Down the path, the visitor encounters the Dragonfly Pavilion, which appears to fly through a grove of quaking aspens. The aspens, as well as a stand of tall grasses and plumes of purple smokebush, provide a fluttery backdrop for the Dragonfly Garden.
Dragonfly morphology informs the design of the pavilion, which consists of a seating wall with a gathering area, trellis, bridgeway and overlook. The trellis suggests a segmented, undulating body, and the shape of the overlook’s platform is inspired by the dragonfly’s bulbous eyes. The railing and protruding overlook are reminiscent of the formidable dragonfly jaw. The pavilion’s roof, composed of curvy steel frames that hold multicolored iridescent glass panels, evokes the veining and color of a dragonfly’s wings. The glass and its framework cast subtle patterns of colored light and shadow, and mosaic benches provide a place to rest.
The Dragonfly Garden is situated on a hilltop and offers vistas of the watershed’s rolling topography. From the pavilion, the visitor can see plantings that range from ornamental, drought-resistant varieties in the upland garden to those associated with the creek environment toward the east. Dogwoods and willows are at their peak of color in the autumn. Many of these plants provide year-round cover for birds.
Several other elements of the Longfellow Creek project are also designed to provide greater connection between neighborhood and creek.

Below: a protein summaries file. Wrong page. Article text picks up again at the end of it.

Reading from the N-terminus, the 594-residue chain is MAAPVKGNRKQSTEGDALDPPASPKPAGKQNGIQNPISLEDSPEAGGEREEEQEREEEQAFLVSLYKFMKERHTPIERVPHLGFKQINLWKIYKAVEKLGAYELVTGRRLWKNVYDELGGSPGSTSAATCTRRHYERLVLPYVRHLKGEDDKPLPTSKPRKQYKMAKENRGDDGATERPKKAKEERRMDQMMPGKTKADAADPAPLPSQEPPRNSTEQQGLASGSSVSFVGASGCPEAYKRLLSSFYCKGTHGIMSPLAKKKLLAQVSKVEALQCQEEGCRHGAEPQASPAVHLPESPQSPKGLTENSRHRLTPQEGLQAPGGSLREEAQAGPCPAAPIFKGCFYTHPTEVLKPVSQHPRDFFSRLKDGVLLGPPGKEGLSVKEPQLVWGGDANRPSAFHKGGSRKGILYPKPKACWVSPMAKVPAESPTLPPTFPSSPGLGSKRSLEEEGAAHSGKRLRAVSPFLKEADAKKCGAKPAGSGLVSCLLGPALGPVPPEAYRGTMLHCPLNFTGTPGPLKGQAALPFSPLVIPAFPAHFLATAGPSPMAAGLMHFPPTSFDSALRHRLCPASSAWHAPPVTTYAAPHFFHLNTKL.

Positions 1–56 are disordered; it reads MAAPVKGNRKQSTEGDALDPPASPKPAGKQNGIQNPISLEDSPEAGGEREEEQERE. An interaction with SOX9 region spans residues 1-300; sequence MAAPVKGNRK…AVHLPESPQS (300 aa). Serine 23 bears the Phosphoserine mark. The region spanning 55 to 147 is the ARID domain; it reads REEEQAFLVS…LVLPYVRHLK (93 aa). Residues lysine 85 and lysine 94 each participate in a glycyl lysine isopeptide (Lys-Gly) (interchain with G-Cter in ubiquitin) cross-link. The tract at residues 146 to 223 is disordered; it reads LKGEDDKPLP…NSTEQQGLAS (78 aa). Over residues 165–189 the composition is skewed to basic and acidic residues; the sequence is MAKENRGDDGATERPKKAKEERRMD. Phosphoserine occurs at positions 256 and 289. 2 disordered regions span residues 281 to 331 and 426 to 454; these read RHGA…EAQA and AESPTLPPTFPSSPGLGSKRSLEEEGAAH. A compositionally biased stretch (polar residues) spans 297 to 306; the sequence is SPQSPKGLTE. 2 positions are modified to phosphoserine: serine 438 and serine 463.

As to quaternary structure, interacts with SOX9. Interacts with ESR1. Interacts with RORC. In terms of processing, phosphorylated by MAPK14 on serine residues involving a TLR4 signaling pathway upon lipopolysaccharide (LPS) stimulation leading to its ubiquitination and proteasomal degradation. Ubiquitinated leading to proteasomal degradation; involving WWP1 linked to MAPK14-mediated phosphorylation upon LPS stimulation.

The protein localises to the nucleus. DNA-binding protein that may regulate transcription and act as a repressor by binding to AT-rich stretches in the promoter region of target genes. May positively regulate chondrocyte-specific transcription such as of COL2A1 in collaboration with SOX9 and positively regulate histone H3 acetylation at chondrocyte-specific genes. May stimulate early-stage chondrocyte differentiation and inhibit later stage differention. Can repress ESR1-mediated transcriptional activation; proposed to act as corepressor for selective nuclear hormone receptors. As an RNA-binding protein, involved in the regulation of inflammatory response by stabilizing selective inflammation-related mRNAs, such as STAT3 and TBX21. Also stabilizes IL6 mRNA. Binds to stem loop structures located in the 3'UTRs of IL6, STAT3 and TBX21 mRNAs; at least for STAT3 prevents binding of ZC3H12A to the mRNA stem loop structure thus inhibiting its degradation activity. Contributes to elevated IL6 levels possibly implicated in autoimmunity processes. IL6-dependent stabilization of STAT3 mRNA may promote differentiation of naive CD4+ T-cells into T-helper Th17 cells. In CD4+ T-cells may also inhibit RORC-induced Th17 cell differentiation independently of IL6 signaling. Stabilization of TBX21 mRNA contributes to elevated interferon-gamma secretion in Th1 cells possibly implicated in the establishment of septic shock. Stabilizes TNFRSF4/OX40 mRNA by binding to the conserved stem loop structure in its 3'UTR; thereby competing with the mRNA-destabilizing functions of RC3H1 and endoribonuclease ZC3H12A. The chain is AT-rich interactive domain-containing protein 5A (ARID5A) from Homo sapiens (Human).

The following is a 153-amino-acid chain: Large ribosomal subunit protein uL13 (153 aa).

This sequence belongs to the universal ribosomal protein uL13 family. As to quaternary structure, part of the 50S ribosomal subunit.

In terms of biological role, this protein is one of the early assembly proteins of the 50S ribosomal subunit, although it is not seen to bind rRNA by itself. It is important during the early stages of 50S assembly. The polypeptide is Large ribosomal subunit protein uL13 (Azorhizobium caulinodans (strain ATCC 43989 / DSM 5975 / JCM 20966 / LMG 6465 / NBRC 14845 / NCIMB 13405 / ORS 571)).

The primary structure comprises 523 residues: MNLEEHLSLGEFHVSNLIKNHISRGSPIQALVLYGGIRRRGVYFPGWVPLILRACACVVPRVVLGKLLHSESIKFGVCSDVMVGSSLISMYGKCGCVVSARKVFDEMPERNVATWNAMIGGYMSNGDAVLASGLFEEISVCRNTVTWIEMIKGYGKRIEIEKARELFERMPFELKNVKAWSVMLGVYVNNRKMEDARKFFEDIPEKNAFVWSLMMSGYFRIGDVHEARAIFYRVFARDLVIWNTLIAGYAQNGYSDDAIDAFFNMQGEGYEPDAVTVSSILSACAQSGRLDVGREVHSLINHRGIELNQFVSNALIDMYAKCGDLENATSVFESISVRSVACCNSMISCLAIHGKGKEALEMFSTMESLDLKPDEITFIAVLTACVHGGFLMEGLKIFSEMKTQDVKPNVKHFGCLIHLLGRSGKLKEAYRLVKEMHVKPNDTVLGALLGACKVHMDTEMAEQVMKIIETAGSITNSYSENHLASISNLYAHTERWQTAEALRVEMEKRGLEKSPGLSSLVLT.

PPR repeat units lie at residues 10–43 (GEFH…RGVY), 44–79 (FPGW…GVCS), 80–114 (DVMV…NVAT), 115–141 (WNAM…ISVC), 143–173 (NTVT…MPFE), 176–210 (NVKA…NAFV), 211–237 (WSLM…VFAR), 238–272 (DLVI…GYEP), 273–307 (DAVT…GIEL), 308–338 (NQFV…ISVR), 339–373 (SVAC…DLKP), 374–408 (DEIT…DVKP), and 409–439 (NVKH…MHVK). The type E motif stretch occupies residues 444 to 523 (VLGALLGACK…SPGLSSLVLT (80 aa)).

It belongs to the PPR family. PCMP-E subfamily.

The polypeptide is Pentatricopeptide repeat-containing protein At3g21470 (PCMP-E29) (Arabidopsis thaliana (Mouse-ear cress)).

The Bridge Pavilion and Hatch Meadow are adjacent to a fish spawning area, and they provide a terrestrial echo of the underwater habitat. The Bridge Pavilion refers abstractly to the skeletal structure of a fish. In the Hatch Meadow, the visitor can sit on pink mosaic spheres that resemble salmon eggs.
Deep in the creek’s watershed, the Fern Amphitheater heightens the experience of a wet, forested depression. The shape of an unfurling fern informs the design of a bridge/overlook positioned to keep people at the edge of the fish-rearing habitat. Plantings include ferns, cedars, willows and skunk cabbage.
The Yancy Entry, a secondary entry adjacent to a steel mill, incorporates recycled metal. A trellis inspired by the elemental forms of creek microorganisms provides an armature for native vines.
A short distance off the main trail is the Lunker Glade, a rest area for visitors parallels the creek’s engineered resting spots for fish, which are called lunkers. The bench design incorporates forms related to amphibians. Stream enhancements for fish designed by team engineers include better spawning habitat, rearing ponds and lunkers. Timber step-ups enable fish to swim up the creek.
The Bridge Pavilion and the Dragonfly Garden are currently funded, while the other outdoor rooms are part of future phases. Stream enhancements and plantings designed by team engineers and landscape architects are also complete. The first phase of the project is nearing the end of construction and a second design and planning phase has begun.
This site differs from many other parks. Typically, parks offer a limited experience of nature because they are mostly places for recreation within a natural setting. Or they mimic nature to the point that the design is illegible. This project aims to capture the emotive potential of the Northwest landscape and to engage the imagination so that people can appreciate, protect and interact with this urban creek watershed. In order to bring back salmon, the whole ecosystem must be rehabilitated.
Lorna Jordan is a Seattle-based environmental artist working on a series of projects related to watersheds.